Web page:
I found some information here:
http://msdn2.microsoft.com/en-us/library/aa905330.aspx
and here:
http://msdn2.microsoft.com/en-us/library/aa480150.aspx

that might be useful to someone else.

> Otherwise, any EXE with "setup" or "update" or a few
> other keywords will be elevated, as will an MSI.

--
Anthony Wieser
Wieser Software Ltd
 

My Computer

D

Dave R.

"DevilsPGD" <[email protected]> wrote in message
news:[email protected]
> In message <[email protected]>
> "Dave R." <dwragle at drbsystems dot com> wrote:
>
>>Does anyone know what the full list of keywords is? It would be nice
>>to
>>know so I can tell our developers to avoid them.

>
> I could swear one of our devels email me the list, but I can't find it
> at the moment -- Take a stab at MSDN though...


The only good resource I could find in MSDN was in the MS paper "Windows
Vista Application Development Requirements for User Account Control
Compatibility" which says:

> Installer Detection only applies to:
> 1. 32-bit executables
> 2. Applications without a requestedExecutionLevel
> 3. Interactive processes running as a standard user with UAC enabled
>
> Before a 32-bit process is created, the following attributes are
> checked to determine whether it is an installer:
> . Filename includes keywords like "install," "setup," "update," etc.
> . Keywords in the following Versioning Resource fields: Vendor,
> Company Name, Product Name, File Description, Original Filename,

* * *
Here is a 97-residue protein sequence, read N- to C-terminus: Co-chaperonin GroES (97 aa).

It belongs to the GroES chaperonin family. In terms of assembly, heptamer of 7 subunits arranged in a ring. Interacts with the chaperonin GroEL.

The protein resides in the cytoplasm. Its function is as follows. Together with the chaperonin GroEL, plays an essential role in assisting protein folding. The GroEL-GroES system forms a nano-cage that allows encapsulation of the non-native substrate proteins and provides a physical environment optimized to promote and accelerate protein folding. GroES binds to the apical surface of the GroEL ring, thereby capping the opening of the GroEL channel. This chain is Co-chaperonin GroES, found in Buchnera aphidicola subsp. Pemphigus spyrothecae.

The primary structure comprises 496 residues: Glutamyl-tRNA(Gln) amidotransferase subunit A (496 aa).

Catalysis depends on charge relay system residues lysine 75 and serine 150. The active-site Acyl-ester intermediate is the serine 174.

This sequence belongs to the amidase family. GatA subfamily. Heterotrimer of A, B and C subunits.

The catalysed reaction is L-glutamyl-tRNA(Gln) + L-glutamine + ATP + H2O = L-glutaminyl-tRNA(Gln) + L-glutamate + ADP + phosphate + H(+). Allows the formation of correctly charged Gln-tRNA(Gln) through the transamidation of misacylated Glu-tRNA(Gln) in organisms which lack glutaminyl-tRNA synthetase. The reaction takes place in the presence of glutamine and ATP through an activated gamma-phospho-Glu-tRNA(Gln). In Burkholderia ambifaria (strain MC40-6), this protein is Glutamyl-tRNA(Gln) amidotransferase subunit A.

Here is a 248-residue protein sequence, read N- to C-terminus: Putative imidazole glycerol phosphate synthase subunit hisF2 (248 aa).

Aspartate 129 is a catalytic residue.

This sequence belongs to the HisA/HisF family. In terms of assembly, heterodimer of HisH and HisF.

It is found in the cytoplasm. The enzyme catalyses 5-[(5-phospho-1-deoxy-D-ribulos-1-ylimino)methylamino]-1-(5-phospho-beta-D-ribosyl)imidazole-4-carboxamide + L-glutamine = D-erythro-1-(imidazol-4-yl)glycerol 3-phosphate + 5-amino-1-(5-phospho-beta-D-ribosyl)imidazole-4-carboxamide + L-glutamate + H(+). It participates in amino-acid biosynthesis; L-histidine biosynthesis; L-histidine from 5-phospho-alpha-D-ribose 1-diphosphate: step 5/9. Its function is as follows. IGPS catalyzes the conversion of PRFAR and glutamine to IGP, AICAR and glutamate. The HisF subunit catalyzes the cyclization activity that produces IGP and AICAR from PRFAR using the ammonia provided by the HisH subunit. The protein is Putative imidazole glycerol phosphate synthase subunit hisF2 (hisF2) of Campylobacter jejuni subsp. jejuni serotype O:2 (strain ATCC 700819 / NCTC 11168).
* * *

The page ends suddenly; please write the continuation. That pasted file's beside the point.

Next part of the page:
> Internal Name, and Export Name.
> . Keywords in the side-by-side application manifest embedded in the
> executable.
> . Keywords in specific StringTable entries linked in the executable.
> . Key attributes in the resource file data linked in the executable.
> . Targeted sequences of bytes within the executable.
>
> Note
> The keywords and sequences of bytes were derived from common
> characteristics observed from various installer technologies.


Now, a couple of questions come to mind. First, is the list an English
language only list, or does the list contain entries from various
languages. Second, what about the "etc."? I still don't have anything
I can take to our development meetings. <sigh>

I'd really like someone from MS to step up here and clear this up, but I
won't hold my breath.

Regards,

Dave
 

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A

Antoine Leca

Dave R. wrote:
> "Windows Vista Application Development Requirements for User Account
> Control Compatibility" which says:
>> Before a 32-bit process is created, the following attributes are
>> checked to determine whether it is an installer:
>> . Filename includes keywords like "install," "setup," "update," etc.

>
> Now, a couple of questions come to mind. First, is the list an
> English language only list, or does the list contain entries from
> various languages.


IANAMD (... MS developper), so this is just a guess.

Given that the trend is toward MUI technology (one-binary-fits-all, and the
localized content is separated into .mui files which are distributed
separately), I guess the list embedded should include the name for any
language. It makes sense as well, since nothing should prevent say a German
to install a program in her mothertongue on an English-speaking computer.

I notice also that with "instal", you're covering a good number of Romance
language, French Installer, Spanish Instalar, Catalan Instal·lació, etc.

(And yes I am hoping "install", with 2 l's, is a typo or more precisely a
defect introduced into the Word document by the cute AutoCorrect
technology...)


Antoine